"Night of the Living Dummy III" is the twenty-fourth and twenty-fifth episodes of Season 2 of the Goosebumps TV series. The episodes are based on the fortieth Goosebumps book of the same title. The episodes aired on Fox on July 20, 1997 as a one-hour special. They were directed by Timothy Bond.
- Erica Fairfield as Trina O'Dell
- Blair Slater as Dan O'Dell
- Hayden Christensen as Zane O'Dell
- Cathal J. Dodd as Slappy the Dummy
- Eugene Lipinski as Rocky the Dummy
- Martin Doyle as Mr. O'Dell
- Belinda Metz as Mrs. O'Dell
- Ray Kahnert as Cal
Trina O'Dell's dad used to have a ventriloquist act. Now he stores all his old dummies in the attic. He calls it his Dummy Museum. Trina and her brother Dan think dad's dummies are pretty cool. Until one day they notice one of the dummy's hands is warm, humanly warm! Then they hear eerie voices coming from the attic. Could the dummies be leading lives of their own?
Differences from the book
- Zane actually finds out that Slappy is alive, and is more friendly with the kids as he helps them get rid of Slappy. By the end, they plan on seeing each other again. In the book, he never discovered Slappy was alive and caught the kids with the dummies, assuming they were behind everything.
- In the book, the other dummies attack Slappy, but in the television episode, he gets destroyed in a different way. After Rocky throws him out the window, he is struck by lightning and explodes.
- Rocky's design in the book and episode differ greatly. In the book, Rocky is depicted wearing a red and white striped shirt and blue jeans. In the episode, he's wearing a pinstripe suit and fedora, reminiscent of a 1930s gangster.
- Rocky's role is expanded, as Slappy brings him to life to be his partner.
- The ending of the episode is different. At the end, Zane's head twists all the way back. In an evil voice he says, "I'll be back ...cousins," just before he enters the car. This implies that he is still part dummy somehow and that Slappy has some control over him. In the book, he merely receives Slappy as a gift, and Slappy is revealed to still be alive.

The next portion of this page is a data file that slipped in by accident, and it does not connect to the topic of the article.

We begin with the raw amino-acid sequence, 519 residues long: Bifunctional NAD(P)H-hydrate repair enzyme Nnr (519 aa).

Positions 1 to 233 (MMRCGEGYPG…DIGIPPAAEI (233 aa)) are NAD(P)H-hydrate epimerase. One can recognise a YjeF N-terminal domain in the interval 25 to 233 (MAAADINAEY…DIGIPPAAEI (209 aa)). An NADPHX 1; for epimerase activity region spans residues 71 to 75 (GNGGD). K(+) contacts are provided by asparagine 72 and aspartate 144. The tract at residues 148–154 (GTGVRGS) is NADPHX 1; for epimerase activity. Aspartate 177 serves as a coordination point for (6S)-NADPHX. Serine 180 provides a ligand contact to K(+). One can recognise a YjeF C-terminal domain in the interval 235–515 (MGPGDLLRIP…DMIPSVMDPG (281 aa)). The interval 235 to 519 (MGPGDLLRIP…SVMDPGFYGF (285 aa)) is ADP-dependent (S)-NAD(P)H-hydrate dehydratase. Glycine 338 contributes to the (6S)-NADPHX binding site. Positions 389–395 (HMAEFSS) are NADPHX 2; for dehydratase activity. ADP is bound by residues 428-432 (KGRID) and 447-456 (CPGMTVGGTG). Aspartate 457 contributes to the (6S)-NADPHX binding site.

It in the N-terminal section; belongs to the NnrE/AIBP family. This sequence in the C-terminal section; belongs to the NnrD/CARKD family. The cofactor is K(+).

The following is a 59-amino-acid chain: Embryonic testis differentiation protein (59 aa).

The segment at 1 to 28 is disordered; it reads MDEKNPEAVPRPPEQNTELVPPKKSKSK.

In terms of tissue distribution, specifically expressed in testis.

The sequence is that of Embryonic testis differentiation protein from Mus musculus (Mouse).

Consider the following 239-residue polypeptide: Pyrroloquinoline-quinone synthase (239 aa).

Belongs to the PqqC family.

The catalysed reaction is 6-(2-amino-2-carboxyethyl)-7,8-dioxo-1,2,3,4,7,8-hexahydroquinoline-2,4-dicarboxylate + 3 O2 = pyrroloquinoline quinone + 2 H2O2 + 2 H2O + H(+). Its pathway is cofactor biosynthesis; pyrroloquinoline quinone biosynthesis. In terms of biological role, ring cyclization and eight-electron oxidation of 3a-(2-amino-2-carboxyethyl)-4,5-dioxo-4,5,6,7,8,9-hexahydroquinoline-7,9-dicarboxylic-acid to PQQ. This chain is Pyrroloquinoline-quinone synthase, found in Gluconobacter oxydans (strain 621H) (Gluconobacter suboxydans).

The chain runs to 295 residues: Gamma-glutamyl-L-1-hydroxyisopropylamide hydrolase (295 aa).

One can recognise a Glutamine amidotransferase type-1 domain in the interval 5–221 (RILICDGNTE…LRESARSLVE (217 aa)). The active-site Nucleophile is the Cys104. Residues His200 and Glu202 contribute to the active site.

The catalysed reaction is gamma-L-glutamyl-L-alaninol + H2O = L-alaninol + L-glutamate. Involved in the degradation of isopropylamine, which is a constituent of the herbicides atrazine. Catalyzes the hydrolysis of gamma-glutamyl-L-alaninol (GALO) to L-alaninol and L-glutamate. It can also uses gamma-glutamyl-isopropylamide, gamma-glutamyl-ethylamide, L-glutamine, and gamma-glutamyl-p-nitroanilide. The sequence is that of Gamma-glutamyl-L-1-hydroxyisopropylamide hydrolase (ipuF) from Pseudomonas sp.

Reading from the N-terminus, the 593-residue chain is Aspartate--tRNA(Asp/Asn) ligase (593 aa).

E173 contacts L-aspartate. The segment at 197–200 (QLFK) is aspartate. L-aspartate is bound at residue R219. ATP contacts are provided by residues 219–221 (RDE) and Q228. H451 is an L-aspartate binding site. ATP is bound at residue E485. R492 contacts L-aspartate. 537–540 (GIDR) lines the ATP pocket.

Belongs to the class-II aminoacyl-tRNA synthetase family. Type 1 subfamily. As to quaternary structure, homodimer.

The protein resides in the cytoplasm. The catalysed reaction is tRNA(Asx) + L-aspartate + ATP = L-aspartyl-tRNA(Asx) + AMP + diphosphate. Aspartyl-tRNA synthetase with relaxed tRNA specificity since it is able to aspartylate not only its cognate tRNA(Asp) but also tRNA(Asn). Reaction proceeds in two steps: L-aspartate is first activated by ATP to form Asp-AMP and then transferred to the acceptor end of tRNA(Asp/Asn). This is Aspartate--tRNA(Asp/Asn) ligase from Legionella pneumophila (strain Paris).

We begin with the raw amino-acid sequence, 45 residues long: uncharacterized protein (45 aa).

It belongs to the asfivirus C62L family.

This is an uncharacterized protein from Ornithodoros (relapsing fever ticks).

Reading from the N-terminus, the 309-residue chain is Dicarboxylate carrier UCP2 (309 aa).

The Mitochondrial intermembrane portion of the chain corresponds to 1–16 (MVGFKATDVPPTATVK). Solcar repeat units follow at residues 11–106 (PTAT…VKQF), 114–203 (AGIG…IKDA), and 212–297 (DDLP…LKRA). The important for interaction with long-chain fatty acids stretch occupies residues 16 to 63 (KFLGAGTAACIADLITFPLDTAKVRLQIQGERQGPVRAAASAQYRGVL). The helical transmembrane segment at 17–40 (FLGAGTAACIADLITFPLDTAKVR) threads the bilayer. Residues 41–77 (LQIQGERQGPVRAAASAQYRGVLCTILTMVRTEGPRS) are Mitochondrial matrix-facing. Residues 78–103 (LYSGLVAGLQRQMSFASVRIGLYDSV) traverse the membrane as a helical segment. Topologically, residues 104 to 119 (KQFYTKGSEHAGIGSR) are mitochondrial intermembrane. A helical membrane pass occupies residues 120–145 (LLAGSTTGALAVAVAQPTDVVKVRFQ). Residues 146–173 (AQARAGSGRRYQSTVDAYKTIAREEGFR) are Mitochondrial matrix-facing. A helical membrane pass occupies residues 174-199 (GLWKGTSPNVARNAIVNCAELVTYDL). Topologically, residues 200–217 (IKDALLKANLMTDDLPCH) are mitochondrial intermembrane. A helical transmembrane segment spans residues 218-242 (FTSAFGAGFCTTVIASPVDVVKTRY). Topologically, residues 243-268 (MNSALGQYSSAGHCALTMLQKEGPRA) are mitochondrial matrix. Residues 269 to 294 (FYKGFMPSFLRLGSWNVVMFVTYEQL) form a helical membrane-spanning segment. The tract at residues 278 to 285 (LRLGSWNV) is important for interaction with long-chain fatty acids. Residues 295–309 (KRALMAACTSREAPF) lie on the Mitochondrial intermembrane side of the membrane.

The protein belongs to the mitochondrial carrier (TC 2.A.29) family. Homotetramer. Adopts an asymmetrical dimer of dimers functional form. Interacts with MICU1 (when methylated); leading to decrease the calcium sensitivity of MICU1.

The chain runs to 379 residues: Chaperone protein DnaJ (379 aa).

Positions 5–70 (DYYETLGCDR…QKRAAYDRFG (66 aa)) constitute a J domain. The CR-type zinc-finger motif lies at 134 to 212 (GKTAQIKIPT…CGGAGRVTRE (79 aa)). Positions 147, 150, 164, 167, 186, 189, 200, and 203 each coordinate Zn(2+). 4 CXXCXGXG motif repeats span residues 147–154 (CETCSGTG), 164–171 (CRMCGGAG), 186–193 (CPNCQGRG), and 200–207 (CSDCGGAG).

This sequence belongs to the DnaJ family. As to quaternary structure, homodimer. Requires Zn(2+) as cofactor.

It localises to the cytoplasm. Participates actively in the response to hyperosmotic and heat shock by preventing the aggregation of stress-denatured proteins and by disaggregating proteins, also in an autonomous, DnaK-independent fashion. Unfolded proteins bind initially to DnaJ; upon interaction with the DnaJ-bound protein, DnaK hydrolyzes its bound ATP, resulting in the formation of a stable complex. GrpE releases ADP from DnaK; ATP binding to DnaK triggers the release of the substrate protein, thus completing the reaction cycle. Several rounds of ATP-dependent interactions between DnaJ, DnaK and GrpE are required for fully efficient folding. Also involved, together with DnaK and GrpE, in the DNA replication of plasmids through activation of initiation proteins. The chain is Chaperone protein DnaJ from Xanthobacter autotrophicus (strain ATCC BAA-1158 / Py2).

- In the book, Uncle Cal stays over along with Zane. In the episode, he drops him off and doesn't stay.
- In the book, Mr. O'Dell found Slappy in the trash. In the episode, he found him at a junk store.
- In the book, the prank the kids pulled during his last visit was that they made him think the house was haunted. In the episode, they dragged him out to the middle of a field while he was asleep.
- In the episode, Slappy has powers that he did not have in the book. He can turn people into the dummies, and he is seen being able to repair himself.
- In the book, Slappy is initially called "Smiley". In the episode, Mr. O'Dell knows his real name from the start.
- In the book Slappy slabs Trina but in the episode he kicks zane instead.
|Title||Release date||Media type|
Night of the Living Dummy III
|January 13, 1998 (US)
October 1, 1999 (UK)
Night of the Living Dummy III
|September 7, 2004||DVD|
- Rocky's voice actor, Eugene Lipinski, played Mr. Mortman in The Girl Who Cried Monster.